Bosnian general blames Karadzic for atrocity

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The Independent Online

A Bosnian Serb general accused of orchestrating a massacre that virtually wiped out a town's Muslim population has claimed the Bosnian Serb President, Radovan Karadzic, and his senior military commander, Ratko Mladic, were to blame for the atrocity.

A Bosnian Serb general accused of orchestrating a massacre that virtually wiped out a town's Muslim population has claimed the Bosnian Serb President, Radovan Karadzic, and his senior military commander, Ratko Mladic, were to blame for the atrocity.

Radislav Krstic, who denies charges of genocide, told the International War Crimes in The Hague he "no longer had control" by the time the so-called "safe-haven" of Srebrenica was attacked in 1995. He said General Mladic, an indicted war criminal still on the run, "really did take control and issued orders".

General Krstic said President Karadzic, who is also indicted but remains at large, decided to launch the offensive against the enclave. General Mladic arrived unexpectedly the next day at army headquarters and took over the operation. An estimated 7,500 men and boys were killed in the massacre, described by prosecutors as the worst atrocity against civilians in Europe since the Holocaust.

It also changed Westernperceptions by exposing the impotence of Dutch peace-keepers who had declared Srebrenica a UN designated safe haven in 1993. Despite the UN presence, the enclave was attacked by Bosnian Serbs on 6 July 1995 and five days later Dutch UN peace-keepers gave up their attempts at resistance. Their battalion of 450 soldiers had been reduced in the run-up to assault.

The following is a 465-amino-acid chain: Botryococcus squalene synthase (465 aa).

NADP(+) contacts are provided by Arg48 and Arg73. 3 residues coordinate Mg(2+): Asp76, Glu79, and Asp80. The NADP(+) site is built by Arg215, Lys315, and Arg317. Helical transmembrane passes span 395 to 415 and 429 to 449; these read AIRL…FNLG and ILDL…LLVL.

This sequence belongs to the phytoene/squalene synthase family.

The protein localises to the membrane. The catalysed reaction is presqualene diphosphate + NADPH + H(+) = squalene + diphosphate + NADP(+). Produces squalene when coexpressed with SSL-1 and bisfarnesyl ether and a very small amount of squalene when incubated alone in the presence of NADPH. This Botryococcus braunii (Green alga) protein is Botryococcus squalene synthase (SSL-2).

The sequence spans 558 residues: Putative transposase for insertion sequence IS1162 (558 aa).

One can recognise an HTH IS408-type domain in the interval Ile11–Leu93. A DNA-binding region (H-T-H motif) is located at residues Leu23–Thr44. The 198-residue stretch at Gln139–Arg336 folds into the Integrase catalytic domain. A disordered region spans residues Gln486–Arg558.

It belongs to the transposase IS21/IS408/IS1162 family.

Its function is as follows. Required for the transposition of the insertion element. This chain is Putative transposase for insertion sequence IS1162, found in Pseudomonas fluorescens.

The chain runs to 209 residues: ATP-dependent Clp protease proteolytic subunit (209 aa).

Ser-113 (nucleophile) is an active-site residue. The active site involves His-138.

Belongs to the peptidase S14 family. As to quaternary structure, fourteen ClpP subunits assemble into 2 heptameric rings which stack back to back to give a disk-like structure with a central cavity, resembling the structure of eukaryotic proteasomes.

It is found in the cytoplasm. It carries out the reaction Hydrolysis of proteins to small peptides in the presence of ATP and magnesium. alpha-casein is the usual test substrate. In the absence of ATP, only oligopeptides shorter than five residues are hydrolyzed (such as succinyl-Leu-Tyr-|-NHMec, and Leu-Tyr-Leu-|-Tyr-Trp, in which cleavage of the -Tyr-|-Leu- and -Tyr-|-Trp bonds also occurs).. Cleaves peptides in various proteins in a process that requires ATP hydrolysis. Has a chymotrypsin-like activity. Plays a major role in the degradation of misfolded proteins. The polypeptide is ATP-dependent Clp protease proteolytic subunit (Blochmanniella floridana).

General Krstic tried to distance himself from the crime by reading from an official letter from the Bosnian Serb military which, he said, showed that President Karadzic had ordered the attack.

General Krstic said he had not gone to Potocari, the UN base outside Srebrenica where men and boys were separated from women and taken in trucks to makeshift detention centres in sports halls and schools. Witnesses testified that thousands were shot and some of the critically wounded had been left begging to be put out of their misery.

General Krstic said his orders, until General Mladic arrived, had been to surround the UN protection zone but not to head into Srebrenica itself.

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